Unlocking the landlocked regions of the Mpumalanga, Gauteng, and Limpopo Provinces, the Maputo Development Corridor is a true transportation corridor. Comprising road, rail, border posts, port and terminal facilities. The Corridor runs through the most highly industrialised and productive regions of Southern Africa.
Gauteng Province to Port Maputo
Gauteng, a seSotho word for “Place of Gold”, has traditionally been the largest gold producing region in the world. Nowadays Gauteng is the engine of the sub-continental economy and produces ca. 40% of South Africa’s GDP. As an industrial powerhouse, Gauteng is responsible for the highest concentration of manufacturing and industrial production in the country.
Via South Arica’s capital city of Pretoria, the Maputo Corridor connects South Africa’s industrial and commercial heartland of the Witwatersrand, comprising of the metropolitan areas of
- Ekurhuleni on the East Rand,
- Johannesburg (incl. the corporate headquarter cornubations at Sandton and Midrand)
- Mogale City Municipality (incorporating Krugersdorp) on the West Rand,
with its nearest deep water port in Maputo, Mozambique.
Limpopo Province to Port Maputo
The Maputo Corridor links the landlocked and northern most of South Africa’s nine provinces, Limpopo, named after the vast river of the same name, with its nearest deep water port via the Phalaborwa Spatial Development Initiative. Phalaborwa is also the site of major petrochemical production.
22% of Limpopo’s GGP comes from the mining sector, where diamonds, gold and the platinum group of precious metals make up the major mineral deposits. Limpopo is South Africa’s third largest mining producer, generating 9% of the country’s income arising from mining activities.
Bordering on Botswana, Zimbabwe and Mozambique, Limpopo is also the transit point for most of the trans-South African freight headed to / from landlocked Zimbabwe, Zambia and Malawi.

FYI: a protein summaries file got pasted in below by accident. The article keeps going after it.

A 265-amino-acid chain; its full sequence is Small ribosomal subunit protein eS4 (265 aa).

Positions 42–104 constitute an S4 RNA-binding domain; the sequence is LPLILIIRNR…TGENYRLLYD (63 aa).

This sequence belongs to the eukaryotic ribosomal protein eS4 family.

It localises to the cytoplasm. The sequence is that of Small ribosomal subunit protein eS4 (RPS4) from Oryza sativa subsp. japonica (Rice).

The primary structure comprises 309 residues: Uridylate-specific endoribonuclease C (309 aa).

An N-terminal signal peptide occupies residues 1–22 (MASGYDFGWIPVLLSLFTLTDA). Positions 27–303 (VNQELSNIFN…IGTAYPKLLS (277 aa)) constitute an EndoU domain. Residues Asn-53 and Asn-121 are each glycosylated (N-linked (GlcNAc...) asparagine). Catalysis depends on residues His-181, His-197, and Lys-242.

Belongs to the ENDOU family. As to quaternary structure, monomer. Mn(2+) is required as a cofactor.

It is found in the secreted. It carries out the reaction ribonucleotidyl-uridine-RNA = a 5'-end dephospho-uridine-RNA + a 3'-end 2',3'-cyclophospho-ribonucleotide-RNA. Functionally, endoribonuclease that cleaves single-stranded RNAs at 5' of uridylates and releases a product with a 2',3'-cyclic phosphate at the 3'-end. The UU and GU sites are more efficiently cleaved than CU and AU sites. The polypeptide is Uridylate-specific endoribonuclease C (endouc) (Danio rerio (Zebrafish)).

Mpumalanga Province to Port Maputo
The lion’s share of the Maputo Corridor runs through Mpumalanga, an isiTsonga word roughly meaning “the place where the sun rises”. Mpumalanga contains the bulk of South Africa’s electricity generating coal fired power stations. The province accounts for 76% of South Africa’s coal mining output and 50% of national coal reserves*, a lot of which is exported via the Matola Coal Terminal in Matola Port, Maputo.
With its close proximity to the gas fields of the Mozambican coast and the closest port to the South African northern hinterland, Mpumalanga’s importance in energy production has taken on an even greater role trough the completed gas pipeline running from the Temane and Pande gasfields near Moatize in Mozambique to Sasol’s plant in Secunda and the construction of liquid petrochemical pipelines along similar routes.
The Maputo Corridor also passes through vast industrial and primary production areas such as those in the Nkangala District Municipality, comprising amongst others of the cities and towns of Delmas, Witbank and Middelburg, important centres for South Africa’s coal, vanadium and stainless steel mining and production as well as being principal areas of maize production in the province’s agricultural sector.
Further east, the Corridor passes through the Wilderness area and gorges with a modern and efficient motorway and railtrack, before reaching the border town of Komatipoort, where the Lebombo / Resanno Garcia Border Posts and the Lebombo Dry Port are situated.
South African / Mozambican Border to Port Maputo
Crossing the Lebombo / Resanno Garcia border into Mozambique’s Maputo Province, the Corridor connects the South African northern hinterland with Mozambique’s capital, Maputo and its two deep water ports of Maputo and Matola with a modern, fast and efficient national road, known as the EN4 on the Mozambican side. The 92 km stretch of road drives straight to Port Maputo before terminating closely to the downtown area of Maputo.
The governments of South Africa and Mozambique have promoted the revival of the Maputo Corridor as part of a greater Spatial Development Initiative with bilateral policies and substantial public and private sector investments, designed to stimulate sustainable growth and development in the region. Now it is up to private business to ensure full optimisation of the Maputo Development Corridor.
The following have been identified as areas where much work is still needed:
- Continuous improvement of Border procedures and operational hours.
- Scope and competitiveness of transport services must be increased: additional capacity, higher service levels and more competitive rates for road, rail, port, terminals and shipping lines.
- Information services must be put in place and enhanced continuously.
- The promotion of investment zones must be coordinated and accelerated.
The initial strategic focus of MCLI is to engage with South African, Mozambican and Swaziland governments to reinforce the public-private partnerships in the arena of logistics, to ensure that the Maputo Corridor is the first choice for regional importers and exporters alike.